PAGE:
The Cast

Television is significantly different now than it was in 1968. Networks now are much less patient with shows finding a footing and give them relatively little time to find an audience. Shows also tend to trend younger, trying to appeal to a younger demographic, than in 1968.

That being said, you would expect that the cast of the new "Hawaii Five-O" would be much younger than the cast of the original series. Interestingly, that is not the case in all instances. In fact, the combined ages for the four major leads in 1968 was 165, or an average of 41. The combined ages for the four major leads in the new series was 146, or an average of 36.5 in 2010. Two of the new actors are actually older than their counterparts were in 1968.

Detective Steve McGarrett

Then: The role of Detective Steve McGarrett in the original was played by actor Jack Lord, a New York City native who came to love Hawaii. Lord remained in the islands after the series cancellation and died on Oahu in 1998. He was 48 years old when the original series premiered. 

Now: Australian actor Alex O'Loughlin plays the role of Steve McGarrett in the new series. O'Loughlin is best known for his roles in "The Shield," "Moonlight," and "Three Rivers." O'Loughlin was 34 when the new series premiered in 2010.

Detective Danny "Danno" Williams

Then: The role of Detective Danny "Danno" Williams was played in the original by James MacArthur, a native of Los Angeles; MacArthur died in 2010. MacArthur was the adopted son of actress Helen Hayes and screenwriter and playwright Charles MacArthur. MacArthur was 31 years old when the original series premiered.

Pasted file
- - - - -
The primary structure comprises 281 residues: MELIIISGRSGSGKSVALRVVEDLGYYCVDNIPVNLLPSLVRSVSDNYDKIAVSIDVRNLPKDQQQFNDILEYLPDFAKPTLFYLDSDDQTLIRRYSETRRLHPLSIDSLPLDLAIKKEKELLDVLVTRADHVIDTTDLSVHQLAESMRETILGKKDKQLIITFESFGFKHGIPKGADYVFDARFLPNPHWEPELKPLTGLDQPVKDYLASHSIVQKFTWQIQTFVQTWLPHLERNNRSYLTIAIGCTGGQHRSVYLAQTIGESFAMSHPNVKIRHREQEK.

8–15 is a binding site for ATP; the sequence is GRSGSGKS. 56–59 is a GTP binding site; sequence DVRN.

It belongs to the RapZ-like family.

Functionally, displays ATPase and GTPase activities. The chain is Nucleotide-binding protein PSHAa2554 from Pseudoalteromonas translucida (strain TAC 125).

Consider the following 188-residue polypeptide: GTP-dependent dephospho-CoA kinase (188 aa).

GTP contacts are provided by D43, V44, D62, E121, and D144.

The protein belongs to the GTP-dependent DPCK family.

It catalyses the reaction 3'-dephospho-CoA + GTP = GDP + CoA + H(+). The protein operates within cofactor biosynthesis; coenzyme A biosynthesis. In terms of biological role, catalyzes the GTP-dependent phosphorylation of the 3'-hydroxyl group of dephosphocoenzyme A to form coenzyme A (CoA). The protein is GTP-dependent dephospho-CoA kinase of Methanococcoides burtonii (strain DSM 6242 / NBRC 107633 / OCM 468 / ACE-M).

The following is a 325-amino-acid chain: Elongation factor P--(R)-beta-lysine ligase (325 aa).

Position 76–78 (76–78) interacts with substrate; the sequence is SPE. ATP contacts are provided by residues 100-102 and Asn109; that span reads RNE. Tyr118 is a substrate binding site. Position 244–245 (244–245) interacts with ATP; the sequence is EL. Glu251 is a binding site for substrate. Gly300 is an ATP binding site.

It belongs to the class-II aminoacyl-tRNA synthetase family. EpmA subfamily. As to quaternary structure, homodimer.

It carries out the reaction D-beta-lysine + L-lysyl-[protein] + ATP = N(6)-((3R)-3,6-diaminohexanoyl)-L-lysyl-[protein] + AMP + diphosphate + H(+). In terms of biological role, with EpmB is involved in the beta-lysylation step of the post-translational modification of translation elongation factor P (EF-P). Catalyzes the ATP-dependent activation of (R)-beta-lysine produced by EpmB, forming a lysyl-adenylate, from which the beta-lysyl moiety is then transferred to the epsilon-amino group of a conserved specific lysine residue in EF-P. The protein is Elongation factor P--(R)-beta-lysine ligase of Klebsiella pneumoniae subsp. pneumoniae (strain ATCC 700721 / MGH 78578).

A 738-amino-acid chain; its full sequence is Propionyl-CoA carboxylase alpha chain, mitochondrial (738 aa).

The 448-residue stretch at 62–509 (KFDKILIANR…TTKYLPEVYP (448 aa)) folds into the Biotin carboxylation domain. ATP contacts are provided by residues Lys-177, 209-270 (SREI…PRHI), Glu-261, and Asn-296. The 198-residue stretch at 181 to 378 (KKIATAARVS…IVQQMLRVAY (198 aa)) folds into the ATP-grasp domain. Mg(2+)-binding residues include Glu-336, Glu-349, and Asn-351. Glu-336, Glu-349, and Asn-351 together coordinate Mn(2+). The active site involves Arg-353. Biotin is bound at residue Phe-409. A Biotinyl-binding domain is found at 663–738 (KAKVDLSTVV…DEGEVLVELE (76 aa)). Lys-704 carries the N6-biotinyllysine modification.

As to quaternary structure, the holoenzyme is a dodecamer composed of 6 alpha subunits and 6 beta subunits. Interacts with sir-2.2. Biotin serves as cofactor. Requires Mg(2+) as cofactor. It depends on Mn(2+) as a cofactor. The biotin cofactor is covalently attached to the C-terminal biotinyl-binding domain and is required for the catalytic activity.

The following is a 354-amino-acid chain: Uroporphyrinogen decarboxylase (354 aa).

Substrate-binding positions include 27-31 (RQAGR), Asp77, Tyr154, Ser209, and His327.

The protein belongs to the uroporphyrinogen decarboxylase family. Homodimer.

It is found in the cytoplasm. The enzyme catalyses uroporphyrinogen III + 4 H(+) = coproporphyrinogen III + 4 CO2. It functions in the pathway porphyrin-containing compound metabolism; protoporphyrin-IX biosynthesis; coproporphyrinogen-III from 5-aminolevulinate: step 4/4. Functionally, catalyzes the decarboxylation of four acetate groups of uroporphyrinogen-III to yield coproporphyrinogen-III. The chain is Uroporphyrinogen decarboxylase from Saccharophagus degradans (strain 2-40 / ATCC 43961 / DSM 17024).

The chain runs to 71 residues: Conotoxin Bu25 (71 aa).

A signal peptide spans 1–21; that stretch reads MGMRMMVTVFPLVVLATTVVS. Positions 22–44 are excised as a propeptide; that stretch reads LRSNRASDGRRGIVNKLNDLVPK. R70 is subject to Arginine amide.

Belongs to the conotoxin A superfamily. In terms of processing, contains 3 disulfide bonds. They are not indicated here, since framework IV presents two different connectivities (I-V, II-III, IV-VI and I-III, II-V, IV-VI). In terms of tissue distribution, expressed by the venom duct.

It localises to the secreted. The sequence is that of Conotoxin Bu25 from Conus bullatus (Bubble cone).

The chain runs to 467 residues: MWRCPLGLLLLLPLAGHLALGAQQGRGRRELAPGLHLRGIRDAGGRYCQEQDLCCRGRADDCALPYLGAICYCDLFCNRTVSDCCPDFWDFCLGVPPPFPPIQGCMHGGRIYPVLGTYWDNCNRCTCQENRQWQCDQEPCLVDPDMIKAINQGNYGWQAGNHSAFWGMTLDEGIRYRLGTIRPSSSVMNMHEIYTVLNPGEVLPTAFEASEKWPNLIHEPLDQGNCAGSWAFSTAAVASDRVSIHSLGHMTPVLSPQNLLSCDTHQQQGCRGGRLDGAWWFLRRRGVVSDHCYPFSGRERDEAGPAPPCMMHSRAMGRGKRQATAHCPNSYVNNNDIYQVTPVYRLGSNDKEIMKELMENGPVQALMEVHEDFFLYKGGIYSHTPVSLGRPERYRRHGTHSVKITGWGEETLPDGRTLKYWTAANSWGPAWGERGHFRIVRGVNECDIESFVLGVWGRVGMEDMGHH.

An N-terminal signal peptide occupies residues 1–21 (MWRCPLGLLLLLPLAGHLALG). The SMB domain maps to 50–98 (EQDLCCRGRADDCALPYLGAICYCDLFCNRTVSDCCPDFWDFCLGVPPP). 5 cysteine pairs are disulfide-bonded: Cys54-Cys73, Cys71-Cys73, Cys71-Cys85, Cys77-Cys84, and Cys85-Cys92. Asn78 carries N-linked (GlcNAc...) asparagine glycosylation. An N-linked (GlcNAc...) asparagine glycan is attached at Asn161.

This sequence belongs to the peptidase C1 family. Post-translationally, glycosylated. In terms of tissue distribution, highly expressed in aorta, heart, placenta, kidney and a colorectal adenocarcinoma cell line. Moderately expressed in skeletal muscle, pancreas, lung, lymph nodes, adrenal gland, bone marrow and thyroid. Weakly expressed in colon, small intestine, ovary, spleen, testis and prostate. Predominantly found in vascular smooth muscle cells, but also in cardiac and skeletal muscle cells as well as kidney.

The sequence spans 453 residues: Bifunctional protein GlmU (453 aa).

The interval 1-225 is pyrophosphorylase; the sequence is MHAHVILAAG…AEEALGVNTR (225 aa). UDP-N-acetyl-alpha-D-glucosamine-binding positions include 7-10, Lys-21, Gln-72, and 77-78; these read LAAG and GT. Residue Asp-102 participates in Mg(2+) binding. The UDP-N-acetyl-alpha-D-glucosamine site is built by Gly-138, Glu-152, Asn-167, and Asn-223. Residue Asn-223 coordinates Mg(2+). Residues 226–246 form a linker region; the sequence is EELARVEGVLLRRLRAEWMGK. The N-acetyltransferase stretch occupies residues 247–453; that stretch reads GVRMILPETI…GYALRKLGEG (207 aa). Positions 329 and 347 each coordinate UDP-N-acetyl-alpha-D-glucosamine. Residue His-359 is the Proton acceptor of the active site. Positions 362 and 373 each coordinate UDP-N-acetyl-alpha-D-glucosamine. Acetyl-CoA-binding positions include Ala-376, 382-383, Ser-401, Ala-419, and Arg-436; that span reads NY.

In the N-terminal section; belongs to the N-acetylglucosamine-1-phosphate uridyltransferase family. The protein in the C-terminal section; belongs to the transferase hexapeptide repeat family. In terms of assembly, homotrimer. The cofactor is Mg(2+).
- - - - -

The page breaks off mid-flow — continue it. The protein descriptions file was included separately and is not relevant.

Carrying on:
Now: Actor Scott Caan, who is also from Los Angeles, assumed the role of Detective Danny "Danno" Williams in the new series. Caan has appeared in numerous movies but is best known for his role as Scott Lavin in the TV series "Entourage." Caan is also the son of a Hollywood icon, actor James Caan. Caan was 34 when the new series premiered in 2010.

Detective Chin Ho Kelly

Then: Honolulu-born Kam Fong played the role of Detective Chin Ho Kelly in the original "Hawaii Five-O." He subsequently appeared in two episodes of "Magnum P.I.," the Hawaii-based show on CBS that followed "Hawaii Five-O" after its cancellation. Fong was 50 years old when the original series premiered.

Now: South Korean-born and New York and Pennsylvania-raised, actor Daniel Dae Kim assumed the role of Detective Chin Ho Kelly in the new series. Kim is best known for his role as Jin Kwon in the hit TV series "Lost." Kim was delighted to be able to remain in Hawaii after "Lost" ended. Kim was 42 years old when the new series premiered.

Detective Kono/Kona Kalakaua

Then: Honolulu-born Zulu (Gilbert Francis Lani Damian Kauhi) played the role of Kono Kalakaua in the original series. He also subsequently appeared on "Magnum P.I." in a guest role. Zulu was 31 years old when the original series premiered.

Now: Los Angeles native Grace Park assumed the role of Detective Kono Kalakaua in the new series. She plays the niece of the original character. Park is best known for her roles as Lt. Sharon "Athena" Agathon and Sharon "Boomer" Valerii in the TV series "Battlestar Galactica." Park was 36 when the new series premiered in 2010.

The Car

Then: In 1968 McGarrett cruised the streets of Honolulu in a black 1968 Mercury Parklane Brougham 4-door. Much was made of how large the car was for Hawaii. The original car was destroyed in an episode in 1974 and replaced by a triple black 1974 Marquis Brougham 4-door hardtop.

Now: His son, the new Detective Steve McGarrett, occasionally works on restoring his father's old 1974 Marquis Brougham 4-door hardtop.